North Point Lighthouse and Station
North Point Lighthouse
North Point Lighthouse another view
Historic photo of the lighthouse
Backstory and Context
History of the North Point Lighthouse
The North Point Lighthouse wasn’t, in fact, Milwaukee’s first lighthouse. As the fur trade in the area was still prominent in Wisconsin in the early 19th century, along with increased ship traffic in the Great Lakes, lighthouses were essential to any growing city. Thus, in 1837, Milwaukee erected its first lighthouse atop the 56-foot bluff on the eastern end of Wisconsin Avenue at a cost of $5,000. Unfortunately, the lighthouse wasn’t built in the Board of Navy Commissioner’s recommended location. By 1852, the newly created Lighthouse Board raised $5,000 to fix the problem of the misplaced lighthouse, and the first 28-foot lighthouse structure on the current land was completed in 1855.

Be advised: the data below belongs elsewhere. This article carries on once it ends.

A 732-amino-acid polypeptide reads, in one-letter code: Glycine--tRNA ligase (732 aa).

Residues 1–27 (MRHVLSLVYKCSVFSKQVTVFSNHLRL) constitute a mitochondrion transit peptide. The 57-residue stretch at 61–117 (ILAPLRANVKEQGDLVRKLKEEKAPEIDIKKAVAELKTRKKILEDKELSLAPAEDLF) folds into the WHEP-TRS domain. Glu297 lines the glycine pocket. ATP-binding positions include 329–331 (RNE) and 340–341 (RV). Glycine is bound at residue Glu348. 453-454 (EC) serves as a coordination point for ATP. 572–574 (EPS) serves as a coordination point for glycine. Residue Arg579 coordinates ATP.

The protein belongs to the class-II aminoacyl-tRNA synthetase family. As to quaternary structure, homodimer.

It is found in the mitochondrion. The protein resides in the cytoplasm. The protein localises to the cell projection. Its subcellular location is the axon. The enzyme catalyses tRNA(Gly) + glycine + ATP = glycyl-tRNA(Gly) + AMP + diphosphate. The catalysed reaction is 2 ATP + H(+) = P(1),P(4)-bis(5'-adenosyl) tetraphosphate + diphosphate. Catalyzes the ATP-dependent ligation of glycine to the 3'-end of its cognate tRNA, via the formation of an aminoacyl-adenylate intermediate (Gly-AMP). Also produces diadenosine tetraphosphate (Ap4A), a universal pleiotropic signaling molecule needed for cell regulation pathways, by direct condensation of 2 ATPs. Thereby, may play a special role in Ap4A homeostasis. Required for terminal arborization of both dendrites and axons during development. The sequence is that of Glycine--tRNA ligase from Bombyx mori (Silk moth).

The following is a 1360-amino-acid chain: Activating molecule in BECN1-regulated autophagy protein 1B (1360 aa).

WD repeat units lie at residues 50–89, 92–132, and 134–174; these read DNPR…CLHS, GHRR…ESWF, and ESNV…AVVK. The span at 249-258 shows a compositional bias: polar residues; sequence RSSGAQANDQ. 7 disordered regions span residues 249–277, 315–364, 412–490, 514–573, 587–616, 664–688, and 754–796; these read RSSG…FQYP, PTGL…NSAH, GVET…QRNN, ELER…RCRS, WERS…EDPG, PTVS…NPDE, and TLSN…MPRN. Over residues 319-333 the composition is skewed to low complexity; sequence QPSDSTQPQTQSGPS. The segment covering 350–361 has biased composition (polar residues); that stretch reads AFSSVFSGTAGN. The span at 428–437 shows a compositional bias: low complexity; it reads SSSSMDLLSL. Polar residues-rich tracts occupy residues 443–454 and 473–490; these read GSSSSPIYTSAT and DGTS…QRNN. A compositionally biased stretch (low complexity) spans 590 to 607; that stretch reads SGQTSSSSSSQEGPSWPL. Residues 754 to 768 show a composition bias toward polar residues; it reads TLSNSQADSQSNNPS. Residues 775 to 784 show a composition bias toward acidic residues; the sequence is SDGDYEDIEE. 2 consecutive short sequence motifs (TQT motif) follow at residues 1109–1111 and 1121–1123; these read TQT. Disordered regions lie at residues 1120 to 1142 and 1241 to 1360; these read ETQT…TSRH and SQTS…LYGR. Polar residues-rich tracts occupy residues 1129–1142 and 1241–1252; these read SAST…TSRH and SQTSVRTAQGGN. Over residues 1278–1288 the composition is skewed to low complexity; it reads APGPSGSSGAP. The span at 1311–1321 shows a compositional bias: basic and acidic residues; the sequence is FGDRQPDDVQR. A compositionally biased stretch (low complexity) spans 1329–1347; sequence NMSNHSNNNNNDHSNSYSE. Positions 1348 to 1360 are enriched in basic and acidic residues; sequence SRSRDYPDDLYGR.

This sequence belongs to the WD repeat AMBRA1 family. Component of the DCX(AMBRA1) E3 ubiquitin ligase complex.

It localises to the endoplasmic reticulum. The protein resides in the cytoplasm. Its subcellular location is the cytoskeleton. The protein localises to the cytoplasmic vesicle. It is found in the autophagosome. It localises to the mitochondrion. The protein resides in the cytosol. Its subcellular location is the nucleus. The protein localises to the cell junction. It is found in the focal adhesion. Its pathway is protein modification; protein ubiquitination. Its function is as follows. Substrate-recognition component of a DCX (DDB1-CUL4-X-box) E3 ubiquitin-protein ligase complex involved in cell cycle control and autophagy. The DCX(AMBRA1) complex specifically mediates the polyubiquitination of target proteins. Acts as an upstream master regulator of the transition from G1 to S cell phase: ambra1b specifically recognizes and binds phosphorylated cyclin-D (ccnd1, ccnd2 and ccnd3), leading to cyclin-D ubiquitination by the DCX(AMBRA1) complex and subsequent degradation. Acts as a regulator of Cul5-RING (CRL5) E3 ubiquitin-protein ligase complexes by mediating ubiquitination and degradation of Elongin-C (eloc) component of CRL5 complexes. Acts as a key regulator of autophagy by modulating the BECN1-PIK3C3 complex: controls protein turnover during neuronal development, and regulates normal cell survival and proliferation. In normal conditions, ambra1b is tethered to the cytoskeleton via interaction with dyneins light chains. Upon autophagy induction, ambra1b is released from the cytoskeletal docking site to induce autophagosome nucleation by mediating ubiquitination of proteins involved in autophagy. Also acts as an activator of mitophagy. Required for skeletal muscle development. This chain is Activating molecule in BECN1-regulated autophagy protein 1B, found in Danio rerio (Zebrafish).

The first lighthouse didn’t last long, however, as in the 1870s, shore erosion caused 16 feet of the lighthouse’s front yard to drop into the beach. Motions soon began afterwards to move the lighthouse 100 feet inland, and in 1886, Congress approved $15,000 to build the present lighthouse as well as the keeper’s quarters. Construction finished in December 1887 and the tower lighted January 1888.
It wasn’t until 1893 when Milwaukee started developing Lake Park around North Point Lighthouse.
A lighthouse keeper ran the
Visitors to the lighthouse can discover hundreds of maritime artifacts and exhibits covering the entire history of the lighthouse as well as information regarding the maritime activity in the Great Lakes and Lake Michigan. Furthermore, as part of the Lighthouse Museum, guests can read through the lighthouse keeper’s ledgers dating back to 1873, allowing readers a first-hand look into the lives and activities of the lighthouse keepers.
Other features of the Lighthouse Museum include photographs covering the lighthouse’s 150 year history, the last Fresnel Lens before the decommission in 1994, a smaller Fresnel lens dating back to 1838, artifacts from the Car Ferry Milwaukee wreck in 1929, and many other artifacts and exhibits.2